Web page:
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4. A Structured Approach for Measuring Progress towards the ENA FLEG Ministerial Declaration

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Joanne Gaskell, Vladislava Nemova, and Nalin Kishor, World Bank

Published in: Environment
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4. A Structured Approach for Measuring Progress towards the ENA FLEG Ministerial Declaration

  1. 1. A Structured Approach for Measuring Progress towards the ENA FLEG Ministerial Declaration July 09, 2014, Tbilisi, Georgia (Joanne Gaskell, Vladislava Nemova, and Nalin Kishor, World Bank)
  2. 2. National Affirmations (11) International Affirmations (11) Policy Framework (5) Legislation System (6) Institutions and Capacity Building (6) Sustainable Forest Management (13) Rural Development, Livelihoods and Poverty Alleviation (4) Trade and Customs (1) Indicative List of Actions Trade and Customs (6) Research (1) Collaborative Implementation Actions (7) Forest- related Policies (1)
  3. 3. Causal Pathway: Promoting Legality in Forest Use Symptom/Issue Input/Intervention(Indicati ve List of Actions) Outputs Intermediate Outcomes Impact/Desired Results/Affirmations Long-term Goals Urgent need for countries to undertake collective actions to combat illegal logging, associated trade and corruption National and international actions such as those indicated in the ENA-FLEG Declaration’s Indicative List of Actions e.g. --Foreign study tours and practical training for forest sector staff, researchers and teachers -- Preparation and publication of teaching plans and programs, preparation and publication of relevant study manuals e.g. # of study tours organized # of teaching plans and study manuals prepared. e.g. -Better knowledge about the best practices of ensuring legality of forest use, conservation of forest biodiversity and integrated use of forest resources -Improved training capacity of the key forest education establishments. Affirmation#3 Strengthen, as needed, inter- agency cooperation as well as human institutional capacity, particularly among law enforcement and judicial authorities to enforce forest- related legislation Long-term security of environmental and ecological services, and enhancement of livelihoods from the forests . From Inputs to Impacts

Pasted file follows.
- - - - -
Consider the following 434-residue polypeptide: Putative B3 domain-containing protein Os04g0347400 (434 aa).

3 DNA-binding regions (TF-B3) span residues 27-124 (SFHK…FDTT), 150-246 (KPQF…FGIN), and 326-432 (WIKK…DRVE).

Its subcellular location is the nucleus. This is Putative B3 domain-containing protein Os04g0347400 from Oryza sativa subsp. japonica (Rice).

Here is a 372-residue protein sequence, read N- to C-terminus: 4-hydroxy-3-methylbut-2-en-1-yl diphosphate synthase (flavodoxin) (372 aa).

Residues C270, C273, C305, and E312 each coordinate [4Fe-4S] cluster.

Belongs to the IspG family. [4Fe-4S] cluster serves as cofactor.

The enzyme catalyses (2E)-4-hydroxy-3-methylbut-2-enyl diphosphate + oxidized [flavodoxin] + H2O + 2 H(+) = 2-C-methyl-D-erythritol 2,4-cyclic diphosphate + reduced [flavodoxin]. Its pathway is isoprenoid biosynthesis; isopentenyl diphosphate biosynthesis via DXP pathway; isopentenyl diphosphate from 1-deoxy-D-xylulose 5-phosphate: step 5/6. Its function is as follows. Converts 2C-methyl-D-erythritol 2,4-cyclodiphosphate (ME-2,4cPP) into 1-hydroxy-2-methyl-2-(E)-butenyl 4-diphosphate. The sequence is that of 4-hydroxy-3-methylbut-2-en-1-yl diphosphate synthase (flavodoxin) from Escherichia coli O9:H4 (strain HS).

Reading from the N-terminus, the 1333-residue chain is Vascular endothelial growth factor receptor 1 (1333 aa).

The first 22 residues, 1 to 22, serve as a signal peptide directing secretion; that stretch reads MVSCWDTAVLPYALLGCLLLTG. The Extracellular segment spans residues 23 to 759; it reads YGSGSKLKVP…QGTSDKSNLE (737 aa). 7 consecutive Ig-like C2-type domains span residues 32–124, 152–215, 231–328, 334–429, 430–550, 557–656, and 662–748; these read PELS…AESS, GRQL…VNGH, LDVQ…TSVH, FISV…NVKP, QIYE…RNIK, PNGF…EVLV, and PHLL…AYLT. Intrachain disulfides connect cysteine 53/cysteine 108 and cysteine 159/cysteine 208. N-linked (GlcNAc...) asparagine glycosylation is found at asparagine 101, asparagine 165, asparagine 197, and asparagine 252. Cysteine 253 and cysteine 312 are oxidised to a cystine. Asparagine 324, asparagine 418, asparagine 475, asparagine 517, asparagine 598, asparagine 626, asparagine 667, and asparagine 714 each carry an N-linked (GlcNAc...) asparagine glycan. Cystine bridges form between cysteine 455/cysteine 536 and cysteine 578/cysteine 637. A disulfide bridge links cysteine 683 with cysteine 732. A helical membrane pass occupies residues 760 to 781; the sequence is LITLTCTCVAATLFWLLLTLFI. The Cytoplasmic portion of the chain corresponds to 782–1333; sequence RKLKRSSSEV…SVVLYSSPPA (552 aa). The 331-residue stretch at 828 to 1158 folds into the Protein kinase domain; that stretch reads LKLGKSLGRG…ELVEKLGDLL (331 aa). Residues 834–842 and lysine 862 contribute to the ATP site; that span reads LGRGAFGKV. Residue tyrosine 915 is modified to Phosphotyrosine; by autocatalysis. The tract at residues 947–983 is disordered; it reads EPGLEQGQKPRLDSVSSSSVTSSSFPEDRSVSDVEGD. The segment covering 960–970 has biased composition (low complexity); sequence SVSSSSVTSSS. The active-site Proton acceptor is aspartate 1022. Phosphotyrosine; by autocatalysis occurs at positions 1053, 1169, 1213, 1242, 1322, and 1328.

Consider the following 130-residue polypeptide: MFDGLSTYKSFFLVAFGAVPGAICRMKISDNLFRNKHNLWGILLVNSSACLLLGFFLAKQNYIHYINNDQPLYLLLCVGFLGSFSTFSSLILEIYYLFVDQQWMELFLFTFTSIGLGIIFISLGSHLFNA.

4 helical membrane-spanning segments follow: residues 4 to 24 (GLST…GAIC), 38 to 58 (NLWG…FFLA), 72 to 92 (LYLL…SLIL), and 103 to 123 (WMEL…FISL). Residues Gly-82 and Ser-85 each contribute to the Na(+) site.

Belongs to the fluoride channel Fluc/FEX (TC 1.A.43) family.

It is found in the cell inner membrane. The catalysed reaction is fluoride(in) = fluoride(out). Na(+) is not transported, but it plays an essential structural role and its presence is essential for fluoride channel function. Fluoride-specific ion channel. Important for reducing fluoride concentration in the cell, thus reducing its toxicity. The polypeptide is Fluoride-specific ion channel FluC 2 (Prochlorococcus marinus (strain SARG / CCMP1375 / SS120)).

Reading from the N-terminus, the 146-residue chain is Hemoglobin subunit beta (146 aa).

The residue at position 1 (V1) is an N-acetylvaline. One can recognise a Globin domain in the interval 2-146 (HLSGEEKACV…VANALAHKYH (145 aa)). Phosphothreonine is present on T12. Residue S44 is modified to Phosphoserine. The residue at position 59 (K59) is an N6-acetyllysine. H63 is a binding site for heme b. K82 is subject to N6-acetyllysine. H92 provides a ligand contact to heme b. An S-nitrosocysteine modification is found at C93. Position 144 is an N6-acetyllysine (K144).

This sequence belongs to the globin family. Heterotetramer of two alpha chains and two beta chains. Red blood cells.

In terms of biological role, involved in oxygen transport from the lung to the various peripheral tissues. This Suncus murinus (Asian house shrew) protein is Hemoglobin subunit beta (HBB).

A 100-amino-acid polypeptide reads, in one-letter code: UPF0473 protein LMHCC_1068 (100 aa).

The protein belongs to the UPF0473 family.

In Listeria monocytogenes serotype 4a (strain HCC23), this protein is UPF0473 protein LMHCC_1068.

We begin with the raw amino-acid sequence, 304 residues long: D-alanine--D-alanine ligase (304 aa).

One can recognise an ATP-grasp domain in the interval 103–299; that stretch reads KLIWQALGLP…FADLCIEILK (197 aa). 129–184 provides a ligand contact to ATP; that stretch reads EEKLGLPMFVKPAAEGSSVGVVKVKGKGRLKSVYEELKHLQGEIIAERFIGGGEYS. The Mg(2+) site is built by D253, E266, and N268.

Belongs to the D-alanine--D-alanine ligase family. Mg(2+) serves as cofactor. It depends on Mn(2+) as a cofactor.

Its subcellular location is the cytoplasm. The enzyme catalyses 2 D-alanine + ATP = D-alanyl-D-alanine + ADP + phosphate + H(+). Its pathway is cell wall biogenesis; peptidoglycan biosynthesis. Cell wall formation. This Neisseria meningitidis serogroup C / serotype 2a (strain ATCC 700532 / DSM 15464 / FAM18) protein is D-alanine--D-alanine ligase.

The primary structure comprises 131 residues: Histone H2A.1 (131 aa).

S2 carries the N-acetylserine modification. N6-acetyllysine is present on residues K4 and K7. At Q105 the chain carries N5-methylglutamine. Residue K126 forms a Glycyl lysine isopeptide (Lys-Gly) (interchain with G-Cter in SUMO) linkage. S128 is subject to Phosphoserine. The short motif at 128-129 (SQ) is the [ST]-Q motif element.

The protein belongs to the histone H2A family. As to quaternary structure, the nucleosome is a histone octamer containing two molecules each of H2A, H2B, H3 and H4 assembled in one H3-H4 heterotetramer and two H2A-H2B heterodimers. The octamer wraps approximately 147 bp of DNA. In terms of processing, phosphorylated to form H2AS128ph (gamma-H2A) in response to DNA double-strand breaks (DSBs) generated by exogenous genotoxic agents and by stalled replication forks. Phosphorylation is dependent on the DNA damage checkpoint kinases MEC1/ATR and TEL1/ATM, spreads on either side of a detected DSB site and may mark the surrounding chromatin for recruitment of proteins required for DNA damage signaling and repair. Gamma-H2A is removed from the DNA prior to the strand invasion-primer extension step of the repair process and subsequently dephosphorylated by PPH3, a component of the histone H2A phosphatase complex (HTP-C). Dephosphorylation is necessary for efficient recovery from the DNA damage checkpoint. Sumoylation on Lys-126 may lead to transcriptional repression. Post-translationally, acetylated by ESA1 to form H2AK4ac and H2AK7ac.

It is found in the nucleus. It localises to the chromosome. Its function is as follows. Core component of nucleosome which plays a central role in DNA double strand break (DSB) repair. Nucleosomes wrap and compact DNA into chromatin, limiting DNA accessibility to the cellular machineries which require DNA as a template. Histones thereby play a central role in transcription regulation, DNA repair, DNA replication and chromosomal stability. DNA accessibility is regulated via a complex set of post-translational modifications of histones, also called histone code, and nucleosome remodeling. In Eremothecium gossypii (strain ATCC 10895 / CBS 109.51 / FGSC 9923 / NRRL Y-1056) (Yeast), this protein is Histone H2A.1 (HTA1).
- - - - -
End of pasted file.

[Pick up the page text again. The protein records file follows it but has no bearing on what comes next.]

4. 4. Two-Part Assessment Methodology 1. Evaluate inputs based on the Indicative List of Actions 2. Evaluate outcomes using perception surveys ?